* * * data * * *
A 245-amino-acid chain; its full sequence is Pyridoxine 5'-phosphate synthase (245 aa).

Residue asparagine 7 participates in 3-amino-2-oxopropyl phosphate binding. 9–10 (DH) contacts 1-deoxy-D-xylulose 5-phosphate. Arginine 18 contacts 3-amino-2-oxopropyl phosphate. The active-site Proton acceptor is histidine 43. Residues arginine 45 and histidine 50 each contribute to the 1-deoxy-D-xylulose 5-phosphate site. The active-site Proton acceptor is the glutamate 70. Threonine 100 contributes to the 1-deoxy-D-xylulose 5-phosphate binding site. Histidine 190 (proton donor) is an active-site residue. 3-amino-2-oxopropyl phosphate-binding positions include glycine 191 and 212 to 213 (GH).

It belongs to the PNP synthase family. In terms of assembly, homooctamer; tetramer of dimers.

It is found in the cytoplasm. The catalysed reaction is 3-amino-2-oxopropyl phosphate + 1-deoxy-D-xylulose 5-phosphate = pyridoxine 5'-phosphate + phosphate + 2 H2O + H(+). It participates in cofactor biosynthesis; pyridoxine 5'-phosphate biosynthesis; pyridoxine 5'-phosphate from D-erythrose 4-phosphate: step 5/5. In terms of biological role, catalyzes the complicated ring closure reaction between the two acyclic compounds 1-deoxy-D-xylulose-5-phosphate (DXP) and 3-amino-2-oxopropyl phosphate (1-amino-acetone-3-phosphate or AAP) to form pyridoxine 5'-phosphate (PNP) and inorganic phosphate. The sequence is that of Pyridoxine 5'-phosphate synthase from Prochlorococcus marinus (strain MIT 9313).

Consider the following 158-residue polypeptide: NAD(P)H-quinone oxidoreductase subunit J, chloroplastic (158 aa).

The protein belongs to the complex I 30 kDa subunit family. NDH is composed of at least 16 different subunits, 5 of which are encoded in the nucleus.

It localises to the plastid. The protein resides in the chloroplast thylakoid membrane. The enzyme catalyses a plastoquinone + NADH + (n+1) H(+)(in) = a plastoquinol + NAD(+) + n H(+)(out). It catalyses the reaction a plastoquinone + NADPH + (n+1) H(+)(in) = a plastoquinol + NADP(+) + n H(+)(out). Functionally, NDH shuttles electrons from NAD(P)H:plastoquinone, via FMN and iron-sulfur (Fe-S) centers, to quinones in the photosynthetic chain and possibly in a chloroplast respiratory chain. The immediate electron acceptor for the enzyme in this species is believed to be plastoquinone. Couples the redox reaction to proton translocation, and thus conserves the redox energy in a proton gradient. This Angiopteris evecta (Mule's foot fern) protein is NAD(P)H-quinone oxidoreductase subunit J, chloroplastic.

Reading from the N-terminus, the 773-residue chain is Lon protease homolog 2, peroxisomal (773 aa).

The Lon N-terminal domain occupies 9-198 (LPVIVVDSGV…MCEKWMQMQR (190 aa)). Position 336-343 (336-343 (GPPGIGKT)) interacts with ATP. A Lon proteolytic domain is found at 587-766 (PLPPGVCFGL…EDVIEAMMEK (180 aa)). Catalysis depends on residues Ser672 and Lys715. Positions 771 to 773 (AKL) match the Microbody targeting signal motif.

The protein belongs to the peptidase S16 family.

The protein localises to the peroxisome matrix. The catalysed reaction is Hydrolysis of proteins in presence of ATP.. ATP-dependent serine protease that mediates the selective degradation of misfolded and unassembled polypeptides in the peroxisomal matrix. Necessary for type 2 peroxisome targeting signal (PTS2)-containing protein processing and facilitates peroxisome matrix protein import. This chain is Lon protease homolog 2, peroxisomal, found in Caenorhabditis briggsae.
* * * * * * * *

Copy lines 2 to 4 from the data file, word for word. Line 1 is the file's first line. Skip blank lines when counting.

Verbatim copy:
Residue asparagine 7 participates in 3-amino-2-oxopropyl phosphate binding. 9–10 (DH) contacts 1-deoxy-D-xylulose 5-phosphate. Arginine 18 contacts 3-amino-2-oxopropyl phosphate. The active-site Proton acceptor is histidine 43. Residues arginine 45 and histidine 50 each contribute to the 1-deoxy-D-xylulose 5-phosphate site. The active-site Proton acceptor is the glutamate 70. Threonine 100 contributes to the 1-deoxy-D-xylulose 5-phosphate binding site. Histidine 190 (proton donor) is an active-site residue. 3-amino-2-oxopropyl phosphate-binding positions include glycine 191 and 212 to 213 (GH).

It belongs to the PNP synthase family. In terms of assembly, homooctamer; tetramer of dimers.

It is found in the cytoplasm. The catalysed reaction is 3-amino-2-oxopropyl phosphate + 1-deoxy-D-xylulose 5-phosphate = pyridoxine 5'-phosphate + phosphate + 2 H2O + H(+). It participates in cofactor biosynthesis; pyridoxine 5'-phosphate biosynthesis; pyridoxine 5'-phosphate from D-erythrose 4-phosphate: step 5/5. In terms of biological role, catalyzes the complicated ring closure reaction between the two acyclic compounds 1-deoxy-D-xylulose-5-phosphate (DXP) and 3-amino-2-oxopropyl phosphate (1-amino-acetone-3-phosphate or AAP) to form pyridoxine 5'-phosphate (PNP) and inorganic phosphate. The sequence is that of Pyridoxine 5'-phosphate synthase from Prochlorococcus marinus (strain MIT 9313).